Cranberry Pear Chutney

by lydia on November 19, 2013

Cranberries and pears are gracing the produce aisles as they do each fall prior to Thanksgiving. I don’t know about you, but adore both on their own, but paired together they are a match made in heaven. I came up with this cranberry pear chutney right before Thanksgiving last year. I served it to my guests who enjoyed it immensely, mind you these guests were not even familiar with fermented foods. Now my brother, who was one of my guests, is requesting I bring fermented foods to our families’ Thanksgiving dinner. And of course, I am happy to oblige!

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This recipe is ridiculously simple, and ferments very quickly. It is quite tart and subtly sweet,  which is how I like it. It’s a welcome addition to the Thanksgiving table. I enjoy having several varieties of cranberry sauces to choose from. This cranberry chutney will become a tradition for my family from here on out! I hope you will try it too. There is just enough time to go make some for yourself, try it out, eat it all up, and then make a batch to contribute to your own Thanksgiving celebration.

Cranberry Pear Chutney
Author: 
Recipe type: Side Dish
 
Ingredients
  • 3 cups cranberries
  • 2-3 pears (medium to large) ripe but not mushy, ½ inch dice (use 3 if they are smaller)
  • ¼ cup golden raisins
  • ¼ cup chopped pitted dates
  • Zest of one orange
  • ½ inch knob of ginger, grated
  • ½ cup orange juice (more if needed)
  • ½ tsp. cinnamon
  • ⅛ tsp. nutmeg
  • ⅛ tsp. cloves
  • 5 grams salt (= approximately 1 tsp. fine grind Himalayan salt)
  • Zest of one lemon (optional)
  • 2 Tbsp. - ⅛ cup maple syrup OR more dates to make a puree (see instructions), if you are sugar-free, you can use liquid vanilla stevia drops to taste
Instructions
  1. Pulse cranberries in a food processor - do not puree, keep them chunky but small.
  2. Toss all ingredients together well in a bowl.
  3. Place into a 1-liter anaerobic vessel and use some sort of glass weight or bowl if needed.
  4. Add more fresh squeezed orange juice to the top of your ferment if it does not have enough liquid to cover.
  5. Clamp down lid and add water to airlock and insert.
  6. Ferment for 5-14 hours (I usually go about 12-18 in my kitchen in the fall).
  7. Remove the entire airlock lid and switch to a regular lid.
  8. To replace the maple syrup, you can make a date puree with ⅓-1/2 cup dates and a bit of water or more orange juice to thin out and leave out the chopped dates. Puree until smooth and the consistency of molasses or honey.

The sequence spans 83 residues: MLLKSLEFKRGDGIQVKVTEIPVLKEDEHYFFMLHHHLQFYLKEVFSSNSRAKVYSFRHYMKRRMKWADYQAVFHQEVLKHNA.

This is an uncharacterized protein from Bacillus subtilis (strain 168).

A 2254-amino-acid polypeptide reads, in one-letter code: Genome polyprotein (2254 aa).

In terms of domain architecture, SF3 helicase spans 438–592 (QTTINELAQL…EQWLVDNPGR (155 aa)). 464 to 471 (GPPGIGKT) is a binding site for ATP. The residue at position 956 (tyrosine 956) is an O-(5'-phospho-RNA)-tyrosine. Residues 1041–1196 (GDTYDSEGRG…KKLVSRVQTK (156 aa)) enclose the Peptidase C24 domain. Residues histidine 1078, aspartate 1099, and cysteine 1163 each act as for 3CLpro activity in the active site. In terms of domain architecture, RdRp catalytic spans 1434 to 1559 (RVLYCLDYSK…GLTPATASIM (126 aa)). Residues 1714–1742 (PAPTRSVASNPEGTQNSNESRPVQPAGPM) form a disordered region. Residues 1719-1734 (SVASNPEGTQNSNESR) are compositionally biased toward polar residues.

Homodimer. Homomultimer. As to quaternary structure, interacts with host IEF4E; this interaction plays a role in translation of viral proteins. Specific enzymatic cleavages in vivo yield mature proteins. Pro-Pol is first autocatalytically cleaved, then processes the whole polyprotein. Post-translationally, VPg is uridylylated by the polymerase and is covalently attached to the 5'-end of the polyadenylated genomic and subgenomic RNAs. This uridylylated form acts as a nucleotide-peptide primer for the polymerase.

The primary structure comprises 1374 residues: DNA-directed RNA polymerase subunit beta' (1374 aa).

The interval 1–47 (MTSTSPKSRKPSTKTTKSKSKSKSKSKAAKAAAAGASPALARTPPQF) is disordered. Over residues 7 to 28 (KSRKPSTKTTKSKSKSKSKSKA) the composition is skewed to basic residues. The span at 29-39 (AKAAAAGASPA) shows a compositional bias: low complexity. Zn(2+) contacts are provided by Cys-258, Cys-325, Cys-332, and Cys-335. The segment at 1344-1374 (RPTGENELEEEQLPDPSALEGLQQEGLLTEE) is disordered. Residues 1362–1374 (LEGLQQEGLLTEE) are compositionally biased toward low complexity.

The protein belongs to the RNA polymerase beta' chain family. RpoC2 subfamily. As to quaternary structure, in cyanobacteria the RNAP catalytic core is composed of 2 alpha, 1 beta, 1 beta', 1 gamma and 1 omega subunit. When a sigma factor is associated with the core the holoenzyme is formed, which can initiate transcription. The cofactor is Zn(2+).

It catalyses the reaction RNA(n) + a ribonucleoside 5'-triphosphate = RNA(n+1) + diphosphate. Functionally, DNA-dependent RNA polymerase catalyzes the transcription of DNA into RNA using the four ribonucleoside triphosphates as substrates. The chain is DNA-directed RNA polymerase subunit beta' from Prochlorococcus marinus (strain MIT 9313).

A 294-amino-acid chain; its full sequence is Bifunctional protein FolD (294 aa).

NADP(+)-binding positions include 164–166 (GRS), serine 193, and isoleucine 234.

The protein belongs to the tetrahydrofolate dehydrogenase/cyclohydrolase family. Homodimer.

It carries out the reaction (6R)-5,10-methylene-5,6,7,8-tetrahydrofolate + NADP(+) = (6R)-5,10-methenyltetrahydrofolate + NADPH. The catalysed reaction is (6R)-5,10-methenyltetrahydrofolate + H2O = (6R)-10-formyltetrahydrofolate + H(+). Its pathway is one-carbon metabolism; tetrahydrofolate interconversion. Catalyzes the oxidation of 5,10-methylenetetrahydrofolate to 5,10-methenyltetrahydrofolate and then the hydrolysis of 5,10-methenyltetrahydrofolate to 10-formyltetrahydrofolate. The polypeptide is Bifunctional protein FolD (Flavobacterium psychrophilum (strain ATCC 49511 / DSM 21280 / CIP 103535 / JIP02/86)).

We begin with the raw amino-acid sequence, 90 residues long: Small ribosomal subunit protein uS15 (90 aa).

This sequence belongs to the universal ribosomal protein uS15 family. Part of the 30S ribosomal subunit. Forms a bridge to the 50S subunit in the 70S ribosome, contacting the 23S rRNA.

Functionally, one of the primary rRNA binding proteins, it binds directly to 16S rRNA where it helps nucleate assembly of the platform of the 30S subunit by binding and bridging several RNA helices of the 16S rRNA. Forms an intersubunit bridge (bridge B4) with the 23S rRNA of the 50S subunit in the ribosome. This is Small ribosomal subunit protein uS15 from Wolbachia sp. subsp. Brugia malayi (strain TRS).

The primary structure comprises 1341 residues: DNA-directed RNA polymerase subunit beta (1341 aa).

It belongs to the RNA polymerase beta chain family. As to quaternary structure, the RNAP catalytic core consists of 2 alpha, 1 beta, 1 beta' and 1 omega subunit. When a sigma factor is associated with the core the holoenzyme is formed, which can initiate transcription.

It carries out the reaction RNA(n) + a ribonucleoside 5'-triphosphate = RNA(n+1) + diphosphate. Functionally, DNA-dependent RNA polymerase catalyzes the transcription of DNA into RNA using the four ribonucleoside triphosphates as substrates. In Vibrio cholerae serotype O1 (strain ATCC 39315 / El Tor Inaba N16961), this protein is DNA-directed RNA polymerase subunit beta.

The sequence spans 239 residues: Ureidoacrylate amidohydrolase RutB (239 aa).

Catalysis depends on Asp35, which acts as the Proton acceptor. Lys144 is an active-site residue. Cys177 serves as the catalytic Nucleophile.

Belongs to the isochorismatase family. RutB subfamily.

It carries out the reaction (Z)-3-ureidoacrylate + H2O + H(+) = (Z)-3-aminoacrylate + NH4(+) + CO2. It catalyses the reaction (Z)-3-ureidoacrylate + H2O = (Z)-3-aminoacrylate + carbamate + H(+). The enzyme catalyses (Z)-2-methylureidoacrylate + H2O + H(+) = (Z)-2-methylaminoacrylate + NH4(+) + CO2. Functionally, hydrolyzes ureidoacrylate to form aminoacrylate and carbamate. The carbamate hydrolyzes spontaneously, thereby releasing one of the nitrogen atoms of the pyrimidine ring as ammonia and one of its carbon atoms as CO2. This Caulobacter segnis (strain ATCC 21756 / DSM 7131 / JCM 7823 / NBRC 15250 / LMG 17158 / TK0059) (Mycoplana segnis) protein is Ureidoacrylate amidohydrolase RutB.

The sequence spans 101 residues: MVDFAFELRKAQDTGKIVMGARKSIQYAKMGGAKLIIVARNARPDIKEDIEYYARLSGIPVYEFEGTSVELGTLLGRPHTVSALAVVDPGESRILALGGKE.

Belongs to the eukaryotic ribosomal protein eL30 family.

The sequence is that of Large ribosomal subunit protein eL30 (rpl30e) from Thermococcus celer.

Don’t forget the fact that you will be serving up a nice dose of nutrition and health-promoting components with this chutney. Cranberries are a great prevention for urinary tract infections and an overall healing support to the kidneys. Not to mention high in antioxidants and a good source of vitamin C. Also, how many of us could stand a little probiotic hit on turkey day? (I think you know the answer to that!)

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Want more info. on how to ferment foods anaerobically and properly? Check out my favorite eCookBook with lots of amazing recipes, tips and info. Click on the banner below to learn more!

New to anaerobic fermentation? Here are the jars I recommend – The Probiotic Jar.

 

 

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{ 6 comments… read them below or add one }

Debra E December 3, 2013 at 1:31 pm

Are the dates and maple syrup mainly for sweetness? If I leave them out will it be a bit bitter? Thanks!

Reply

lydia December 3, 2013 at 1:36 pm

Yes -it will be VERY tart without them! You can play around with the recipe a bit though – try using liquid stevia maybe if you want to avoid the sugar.

Reply

Debra E December 10, 2013 at 1:55 pm

Delicious! I put mine in the fridge 3 or 4 days ago and was hoping to have some still left to have at Christmas. But since this has fruit in it, will this ferment even last that long?

Reply

lydia December 10, 2013 at 1:57 pm

Yes, it should be fine!

Reply

Debra E November 13, 2014 at 4:26 pm

I am looking forward to making this recipe again this year, but cannot find fresh organic cranberries. I can find frozen organic cranberries. Do you think they would work? Or would it be better to use the fresh but non-organic cranberries?

Reply

lydia November 13, 2014 at 4:57 pm

Frozen will work – I’ve used non-organic in a pinch as well. Enjoy!

Reply

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